Leaks in Congress Are Not New
While some pundits try to make it sound as if leaks to the press are new and unique, they’re not. Congress has been a sieve ever since the early days of the country.
For example, in March 1800 the proposed text to the Ross Bill that was still being written was published in its entirety in the Aurora, a paper whose editorial position favored the Democratic-Republican Party led by Thomas Jefferson.
There were those in Congress who wanted the editor, William Deane, to be tried in court and the three senators who leaked the bill, impeached. At the time of the leak, John Adams was the president of the U.S., and Thomas Jefferson was his vice president. Deane’s Philadelphia-based paper was extremely influential and had been publishing editorial after editorial criticizing Adams and the Federalists. Today, we would call much of Aurora’s content “hit pieces” or “fake news.”
The Ross Bill (named after its originator James Ross) would establish a bi-partisan committee to ensure that all ballots were counted and the electoral votes for each state represented the actual popular vote. Back in those days, electoral votes were apportioned by the votes cast for each candidate.
The committee would consist of six senators, three from each party, six representatives, again with three from each party and the chief justice. It would have the power to disqualify electors who did vote in accordance with the wishes of the state’s voters.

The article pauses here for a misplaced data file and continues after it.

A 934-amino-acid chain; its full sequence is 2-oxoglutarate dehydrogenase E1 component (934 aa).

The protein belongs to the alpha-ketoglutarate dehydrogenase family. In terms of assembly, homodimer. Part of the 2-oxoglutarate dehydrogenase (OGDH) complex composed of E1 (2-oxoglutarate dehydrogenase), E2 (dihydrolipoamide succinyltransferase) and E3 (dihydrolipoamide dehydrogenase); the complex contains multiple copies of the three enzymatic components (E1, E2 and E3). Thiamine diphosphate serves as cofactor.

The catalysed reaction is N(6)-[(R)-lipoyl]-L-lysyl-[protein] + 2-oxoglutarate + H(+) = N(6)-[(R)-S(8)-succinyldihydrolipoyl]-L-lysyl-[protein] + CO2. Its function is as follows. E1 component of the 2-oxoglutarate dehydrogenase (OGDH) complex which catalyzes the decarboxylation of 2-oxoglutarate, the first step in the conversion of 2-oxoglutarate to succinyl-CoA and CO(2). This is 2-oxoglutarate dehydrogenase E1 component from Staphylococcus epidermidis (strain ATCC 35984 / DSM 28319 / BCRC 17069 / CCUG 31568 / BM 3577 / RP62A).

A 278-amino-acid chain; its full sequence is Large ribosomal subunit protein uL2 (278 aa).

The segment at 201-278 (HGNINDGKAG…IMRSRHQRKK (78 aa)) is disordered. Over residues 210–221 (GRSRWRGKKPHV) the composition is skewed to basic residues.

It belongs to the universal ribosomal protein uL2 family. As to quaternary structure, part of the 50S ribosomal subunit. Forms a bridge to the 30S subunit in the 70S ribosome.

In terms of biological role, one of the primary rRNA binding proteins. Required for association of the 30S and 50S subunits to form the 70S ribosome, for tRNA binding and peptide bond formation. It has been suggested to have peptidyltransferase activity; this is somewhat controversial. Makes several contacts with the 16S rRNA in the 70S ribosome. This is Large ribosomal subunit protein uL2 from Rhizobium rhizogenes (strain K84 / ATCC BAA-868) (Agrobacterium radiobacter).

Duane published the contents of the bill along with a series of editorials criticizing President Adams and the senators who sponsored the bill. He portrayed the members as being “the committee of the privileged.” President Adams and the Federalists were furious since Duane’s accusations and hypotheses were inaccurate.
Adams ordered his attorney general, Charles Lee, to investigate and try Duane and his editors if a crime was committed. At the very least, they wanted to punish him for “contempt of Congress.”
Part of the debate in Congress was that protection under the 1st Amendment goes away if the information used by the paper was obtained illegally. In 1800, freedom of the press as granted in the U.S. Constitution was a novel and very new concept not found anywhere else in the world.
Very quickly, the Federalists who had control of both houses of Congress proved that three Democratic-Republican senators had given Duane a copy of the bill. In doing so, the senators violated Senate rules, and the law since bills discussed in committee were considered confidential and privileged information. The Federalists began to prepare impeachment charges against the senators and a criminal trial against Duane.
Then the election of 1800 occurred. Adams lost to Jefferson and the Democratic-Republicans gained control of both houses. Jefferson ordered that Duane not be tried and his party members in both houses stopped the impeachment process.
Whether the Ross Bill was appropriate or not, the fact remains that the three senators should never have given a copy of a proposed bill to a member of the press. It was illegal then just as it is illegal today. Unfortunately, even 223 years later, the leaks have not stopped.
1802 portrait of William Deane.
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